Desktop PC randomly turns off

February 22, 2013 at 22:35:46
Specs: Windows 7
My 3 months old PC suddenly turns off randomly since last few weeks.
Returned it to the shop, but found no problem. Did not crash in the shop even when playing games.

So, it was back in my home and working ok for a week when suddenly it turns off again.

I am not knowledgeable in hardwares, but software I am ok. And so I was able to monitor CPU and MB CPU and fan thru BIOS, and everything is ok before it turned off, while still in BIOS.

About the problem, the power and fans are off, but there are still lights on inside the case. It is not possible to turn on again unless i unplugged the PC from the outlet.

Could someone advice what is wrong?
Could it be electrical problem in the house?


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#1
February 23, 2013 at 03:45:40
Overheating?
Weak, crappy low-end powersupply?
How are we to tell since you have only provided symptoms without giving any details of the patient.
Is it a name-brand OEM system? Was it custom-built?
How about some make/model numbers for the major components such as motherboard, CPU, RAM and powersupply.

Goin' Fishin' (Some day)


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#2
February 23, 2013 at 04:28:37
custom-built
Intel i7 3770k Ivy Bridge Processor
ASUS P8Z77-M PRO Motherboard
2x 8GB Corsair Vengeance Blue LP
ASUS GTX 660TI Video Card
OCZ VERTEX 4 128GB
Western Digital 500GB Blue
ASUS DVD 24X Writer
Fractal Design Core 3000 Case
Silverstone Strider ST50F-ES 500w Power SUpply

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#3
February 23, 2013 at 05:41:47
OK. This taken from a review of the graphics card:
"ASUS used two 6-pin PCIe power connectors on the ASUS GeForce GTX 660 Ti DirectCU II TOP video card and recommends at least a 550 Watt power supply with a minimum +12V current rating of 38A" http://www.legitreviews.com/article...

Your powersupply is only 500w with only 34A maximum on the 12V rail. It does not meet the minimum requirements of the graphics card so I would begin by requesting a PSU upgrade from the system builder.

Goin' Fishin' (Some day)


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Related Solutions

#4
February 23, 2013 at 16:19:31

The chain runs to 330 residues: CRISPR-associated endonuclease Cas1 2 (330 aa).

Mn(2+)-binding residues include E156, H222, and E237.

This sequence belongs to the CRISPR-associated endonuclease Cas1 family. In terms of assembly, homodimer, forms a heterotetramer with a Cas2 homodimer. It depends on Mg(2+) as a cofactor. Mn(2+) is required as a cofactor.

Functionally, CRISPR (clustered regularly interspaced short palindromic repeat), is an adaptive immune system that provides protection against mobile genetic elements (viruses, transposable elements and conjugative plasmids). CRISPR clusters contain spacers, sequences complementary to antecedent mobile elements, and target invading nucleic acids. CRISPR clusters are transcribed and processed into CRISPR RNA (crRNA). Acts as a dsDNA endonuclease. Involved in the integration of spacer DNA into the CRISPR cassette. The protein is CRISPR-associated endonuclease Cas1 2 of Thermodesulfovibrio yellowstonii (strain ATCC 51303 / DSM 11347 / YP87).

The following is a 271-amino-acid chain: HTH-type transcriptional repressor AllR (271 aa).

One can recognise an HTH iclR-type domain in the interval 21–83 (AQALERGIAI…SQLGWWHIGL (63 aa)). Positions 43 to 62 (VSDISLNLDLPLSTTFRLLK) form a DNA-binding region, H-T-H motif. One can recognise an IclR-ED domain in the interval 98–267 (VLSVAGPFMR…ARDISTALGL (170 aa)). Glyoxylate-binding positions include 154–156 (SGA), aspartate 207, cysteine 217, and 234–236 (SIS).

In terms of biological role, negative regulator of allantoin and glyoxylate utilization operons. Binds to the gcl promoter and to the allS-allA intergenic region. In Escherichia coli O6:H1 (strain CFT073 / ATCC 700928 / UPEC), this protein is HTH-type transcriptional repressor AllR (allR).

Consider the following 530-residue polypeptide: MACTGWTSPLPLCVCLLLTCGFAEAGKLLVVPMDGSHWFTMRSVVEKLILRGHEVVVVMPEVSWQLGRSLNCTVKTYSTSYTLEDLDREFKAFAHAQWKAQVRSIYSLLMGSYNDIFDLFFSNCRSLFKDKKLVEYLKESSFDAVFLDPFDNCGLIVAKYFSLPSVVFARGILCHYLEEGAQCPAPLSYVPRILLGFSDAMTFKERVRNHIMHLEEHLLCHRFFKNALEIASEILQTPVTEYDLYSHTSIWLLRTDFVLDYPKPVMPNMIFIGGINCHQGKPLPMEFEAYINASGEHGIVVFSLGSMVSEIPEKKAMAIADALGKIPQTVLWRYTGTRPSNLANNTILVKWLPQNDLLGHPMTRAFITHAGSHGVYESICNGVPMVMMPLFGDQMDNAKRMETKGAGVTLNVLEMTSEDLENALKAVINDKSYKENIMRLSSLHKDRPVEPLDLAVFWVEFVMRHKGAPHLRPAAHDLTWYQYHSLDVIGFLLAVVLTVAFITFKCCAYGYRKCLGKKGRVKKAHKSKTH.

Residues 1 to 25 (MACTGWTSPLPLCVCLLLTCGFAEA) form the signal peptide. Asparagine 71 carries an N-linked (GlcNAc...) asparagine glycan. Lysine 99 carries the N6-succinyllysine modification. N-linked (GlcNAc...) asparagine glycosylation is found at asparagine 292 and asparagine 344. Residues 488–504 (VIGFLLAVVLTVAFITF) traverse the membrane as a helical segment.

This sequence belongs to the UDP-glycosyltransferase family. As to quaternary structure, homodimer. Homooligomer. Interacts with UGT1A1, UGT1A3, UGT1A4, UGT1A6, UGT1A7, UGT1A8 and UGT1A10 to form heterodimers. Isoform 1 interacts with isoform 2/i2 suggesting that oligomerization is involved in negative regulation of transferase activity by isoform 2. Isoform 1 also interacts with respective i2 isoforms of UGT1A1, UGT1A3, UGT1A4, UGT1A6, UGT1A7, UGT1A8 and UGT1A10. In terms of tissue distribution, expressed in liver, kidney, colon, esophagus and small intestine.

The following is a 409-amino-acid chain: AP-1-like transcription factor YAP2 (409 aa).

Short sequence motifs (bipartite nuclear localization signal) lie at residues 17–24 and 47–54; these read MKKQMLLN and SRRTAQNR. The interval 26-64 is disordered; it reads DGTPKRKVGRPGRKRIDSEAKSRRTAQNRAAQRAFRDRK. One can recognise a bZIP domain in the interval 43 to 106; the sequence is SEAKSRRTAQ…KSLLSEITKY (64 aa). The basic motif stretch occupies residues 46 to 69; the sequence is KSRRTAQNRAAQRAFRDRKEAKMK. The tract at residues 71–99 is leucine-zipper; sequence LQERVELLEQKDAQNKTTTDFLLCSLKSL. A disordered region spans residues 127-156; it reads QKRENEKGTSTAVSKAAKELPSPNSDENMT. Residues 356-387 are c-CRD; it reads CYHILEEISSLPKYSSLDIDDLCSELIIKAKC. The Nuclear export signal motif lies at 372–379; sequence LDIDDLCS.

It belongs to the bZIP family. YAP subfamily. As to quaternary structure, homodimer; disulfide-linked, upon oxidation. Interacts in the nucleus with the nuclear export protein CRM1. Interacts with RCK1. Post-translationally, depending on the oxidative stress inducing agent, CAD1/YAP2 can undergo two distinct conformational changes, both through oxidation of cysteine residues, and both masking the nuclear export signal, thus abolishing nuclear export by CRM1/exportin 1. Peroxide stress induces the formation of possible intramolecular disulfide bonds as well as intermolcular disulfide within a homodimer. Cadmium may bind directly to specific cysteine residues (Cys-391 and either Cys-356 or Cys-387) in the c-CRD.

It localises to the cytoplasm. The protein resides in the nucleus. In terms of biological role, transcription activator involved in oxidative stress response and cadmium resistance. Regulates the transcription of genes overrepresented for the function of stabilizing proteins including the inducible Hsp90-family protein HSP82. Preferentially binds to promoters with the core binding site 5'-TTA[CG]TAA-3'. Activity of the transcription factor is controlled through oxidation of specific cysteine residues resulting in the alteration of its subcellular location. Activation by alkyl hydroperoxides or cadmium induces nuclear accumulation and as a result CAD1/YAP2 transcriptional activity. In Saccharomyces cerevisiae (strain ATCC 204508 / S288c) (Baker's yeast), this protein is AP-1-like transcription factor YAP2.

Agreed. Make sure that you are offered a quality power supply as an upgrade. Make sure that it has a single 12Volt Rail, Dual PCIe 6pin connectors, 80% efficiency or better, active PFC, a quality name brand, and a decent 3-5year warranty. If they offer you an upgrade in wattage, but not in quality, see if you can add a reasonable amount of money to get a better power supply. In other words, if they offer you a relatively cheap $45.00 power supply, but they have a name brand one that they sell for $70.00, maybe they will take $20.00 additional for the better one and you are then in much better shape. Look at:
http://www.newegg.com/Product/Produ...
This is probably a lot better than they will offer you, but if the only thing you need to pay is the difference between the minimum they SHOULD have given you and this one, then it is not really that much.

You have to be a little bit crazy to keep you from going insane.


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#5
February 23, 2013 at 20:50:55
Thanks for the reply but based on the article, "ASUS used two 6-pin PCIe power connectors on the ASUS GeForce GTX 660 Ti DirectCU II TOP video card and recommends at least a 550 Watt power supply",
it is for TOP model, mine is the standard one, so maybe 500W is enough?
I am also wondering why after 3 months it will fail?

Although i will try to negotiate with the system builder if it is possible to change PS with minimum cost.


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#6
February 23, 2013 at 21:00:41
Also, to eliminate the possibility of it being an overheating issue, download and install HWMonitor and let it run while you use the computer. It will show you the internal temperatures at the moment, the minimum, and the maximum. Report these for idle, normal use, and gaming in degrees C for us to review. What the temperatures as well as which ones climb, will tell us where the heat issue is originating.

You have to be a little bit crazy to keep you from going insane.


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#7
February 23, 2013 at 21:07:42
I was monitoring the temperatures while in BIOS, and although I could not recall the exact values, but I am sure the values are less than 40 degrees Celsius, and it still turns off while I was monitoring.

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#8
February 24, 2013 at 21:04:33
Monitoring while in the BIOS does not tell you if it will heat up further during stressful usage, but if it turns off while monitoring in your BIOS, then I would lean towards the power supply or a bad memory stick.
Use Memtest to test your memory.
I also noted that you have the 3770K CPU. Since it and your motherboard are overclockable, it is possible that a BIOS setting is significantly off to cause the problem also. If you understand these issues, review your settings, if not, you may wish to ask them to do this for you.
Finally, it is possible that your power in your home is not 'clean' enough, or that an electrical wiring issue such as a ground fault or a reverse between the hot and neutral. To test these last two, you can purchase a plug in tester at your electrical supply or home center. If you have either, call in a pro to fix it. If you do not have good clean consistent power (especially in some rural areas), a UPS or 'battery back up' can do wonders to help this and protect your investment.

You have to be a little bit crazy to keep you from going insane.


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